My online book club read Madame Bovary for July. This was my third time through the novel and each time I have a different experience. I found a book of essays on by novelist called . Vargas Llosa has a real thing for this novel and credits repeated readings with saving his life. (I’ll review The Perpetual Orgy next week.)
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Madame Bovary is a French novel in English written by Gustave Flaubert. In this novel, Emma Bovary is the protagonist whose tragic downfall is caused by the romantic sentimentalism in her life. The sentimentalism is so powerful that she cannot come out of it. Her character is being nicely described below.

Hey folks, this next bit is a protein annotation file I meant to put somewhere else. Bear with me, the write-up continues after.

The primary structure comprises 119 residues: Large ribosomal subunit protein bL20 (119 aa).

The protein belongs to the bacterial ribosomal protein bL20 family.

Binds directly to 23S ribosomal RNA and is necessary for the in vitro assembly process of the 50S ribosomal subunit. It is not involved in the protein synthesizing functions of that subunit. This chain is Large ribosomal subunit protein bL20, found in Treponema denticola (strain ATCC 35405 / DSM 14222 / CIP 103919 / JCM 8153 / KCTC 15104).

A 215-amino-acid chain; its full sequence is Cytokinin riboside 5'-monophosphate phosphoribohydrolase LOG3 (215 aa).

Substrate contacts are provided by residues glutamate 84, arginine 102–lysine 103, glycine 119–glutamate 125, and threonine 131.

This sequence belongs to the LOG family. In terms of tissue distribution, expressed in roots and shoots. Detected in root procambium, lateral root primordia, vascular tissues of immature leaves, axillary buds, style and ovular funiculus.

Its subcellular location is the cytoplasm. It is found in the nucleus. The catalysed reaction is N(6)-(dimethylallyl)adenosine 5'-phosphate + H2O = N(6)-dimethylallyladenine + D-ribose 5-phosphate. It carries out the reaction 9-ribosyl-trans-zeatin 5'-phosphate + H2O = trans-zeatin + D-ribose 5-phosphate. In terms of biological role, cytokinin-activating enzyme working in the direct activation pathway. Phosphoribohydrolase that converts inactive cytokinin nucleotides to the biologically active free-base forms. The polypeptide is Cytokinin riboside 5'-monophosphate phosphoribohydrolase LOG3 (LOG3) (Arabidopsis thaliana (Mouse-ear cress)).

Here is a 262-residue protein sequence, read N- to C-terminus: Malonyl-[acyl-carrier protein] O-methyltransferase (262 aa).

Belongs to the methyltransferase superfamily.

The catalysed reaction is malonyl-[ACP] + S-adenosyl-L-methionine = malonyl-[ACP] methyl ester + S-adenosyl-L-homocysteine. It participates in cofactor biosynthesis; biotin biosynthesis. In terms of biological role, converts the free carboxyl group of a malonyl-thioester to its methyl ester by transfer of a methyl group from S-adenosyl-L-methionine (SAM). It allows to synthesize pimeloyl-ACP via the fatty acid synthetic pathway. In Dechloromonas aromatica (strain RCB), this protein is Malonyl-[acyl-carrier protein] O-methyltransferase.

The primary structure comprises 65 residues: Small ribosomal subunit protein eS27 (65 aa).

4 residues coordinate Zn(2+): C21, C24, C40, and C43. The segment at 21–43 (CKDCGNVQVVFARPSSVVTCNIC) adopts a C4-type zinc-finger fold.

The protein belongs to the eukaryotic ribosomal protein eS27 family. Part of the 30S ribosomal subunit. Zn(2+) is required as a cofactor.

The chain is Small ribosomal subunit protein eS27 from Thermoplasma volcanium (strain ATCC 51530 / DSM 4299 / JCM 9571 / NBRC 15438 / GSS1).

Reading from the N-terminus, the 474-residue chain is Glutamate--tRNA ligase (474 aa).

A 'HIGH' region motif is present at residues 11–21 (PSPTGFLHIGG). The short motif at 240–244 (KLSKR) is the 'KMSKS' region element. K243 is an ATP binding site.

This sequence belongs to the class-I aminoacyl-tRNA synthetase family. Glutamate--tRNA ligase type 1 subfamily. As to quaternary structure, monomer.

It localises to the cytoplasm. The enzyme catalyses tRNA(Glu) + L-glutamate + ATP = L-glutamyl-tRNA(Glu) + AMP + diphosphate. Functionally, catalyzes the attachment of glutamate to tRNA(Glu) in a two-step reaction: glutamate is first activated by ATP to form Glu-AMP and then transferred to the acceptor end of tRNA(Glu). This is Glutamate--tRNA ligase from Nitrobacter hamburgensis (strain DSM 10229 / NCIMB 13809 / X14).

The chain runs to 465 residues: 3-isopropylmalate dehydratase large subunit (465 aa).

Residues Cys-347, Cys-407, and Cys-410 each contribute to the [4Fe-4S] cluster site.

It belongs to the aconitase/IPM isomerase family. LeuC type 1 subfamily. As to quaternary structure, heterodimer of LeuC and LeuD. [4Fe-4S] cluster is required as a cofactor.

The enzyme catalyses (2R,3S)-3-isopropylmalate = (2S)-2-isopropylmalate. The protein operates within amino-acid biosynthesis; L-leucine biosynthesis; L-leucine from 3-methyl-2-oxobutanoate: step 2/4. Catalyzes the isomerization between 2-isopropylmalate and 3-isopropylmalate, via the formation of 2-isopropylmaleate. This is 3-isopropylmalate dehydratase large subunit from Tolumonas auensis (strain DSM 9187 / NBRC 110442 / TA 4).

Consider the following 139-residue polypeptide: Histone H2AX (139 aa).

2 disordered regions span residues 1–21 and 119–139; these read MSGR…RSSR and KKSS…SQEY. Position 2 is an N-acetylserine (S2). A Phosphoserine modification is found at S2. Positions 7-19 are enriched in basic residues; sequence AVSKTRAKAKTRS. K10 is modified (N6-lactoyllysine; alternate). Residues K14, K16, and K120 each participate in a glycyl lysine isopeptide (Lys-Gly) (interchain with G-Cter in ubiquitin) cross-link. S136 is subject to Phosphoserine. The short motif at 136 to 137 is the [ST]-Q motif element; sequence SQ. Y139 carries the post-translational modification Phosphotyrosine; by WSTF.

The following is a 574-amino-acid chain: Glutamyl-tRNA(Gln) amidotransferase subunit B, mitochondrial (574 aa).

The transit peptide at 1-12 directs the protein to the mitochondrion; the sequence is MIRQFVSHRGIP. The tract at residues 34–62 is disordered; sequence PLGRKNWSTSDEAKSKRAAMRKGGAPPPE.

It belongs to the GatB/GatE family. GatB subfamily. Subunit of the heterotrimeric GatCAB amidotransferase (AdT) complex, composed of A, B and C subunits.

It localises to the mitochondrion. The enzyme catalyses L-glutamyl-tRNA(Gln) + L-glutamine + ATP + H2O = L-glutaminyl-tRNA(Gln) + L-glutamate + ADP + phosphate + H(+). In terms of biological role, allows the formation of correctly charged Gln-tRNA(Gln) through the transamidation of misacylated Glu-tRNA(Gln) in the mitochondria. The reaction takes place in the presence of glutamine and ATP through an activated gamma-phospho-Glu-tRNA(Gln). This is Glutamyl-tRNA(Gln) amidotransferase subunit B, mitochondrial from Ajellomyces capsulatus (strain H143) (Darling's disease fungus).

So the British reader had to wait another three decades – until 1886, six years after the author’s death – for the first published translation of Madame Bovary. It too was made by a woman, Eleanor Marx Aveling (Marx’s daughter – a quiet irony, given Flaubert’s caustic views on the Commune), as is the very latest, by the American short-story writer – and Proust translator – Lydia Davis. In between, most of the 15 or more versions have been made by men. The best-known of them are Francis Steegmuller and Gerard Hopkins; and though Steegmuller did write some fiction – including mysteries under the name of David Keith – it’s a fair bet that Davis is the best fiction writer ever to translate the novel. Which suggests a further question to the opening list: would you rather have your great novel translated by a good writer or a less good one?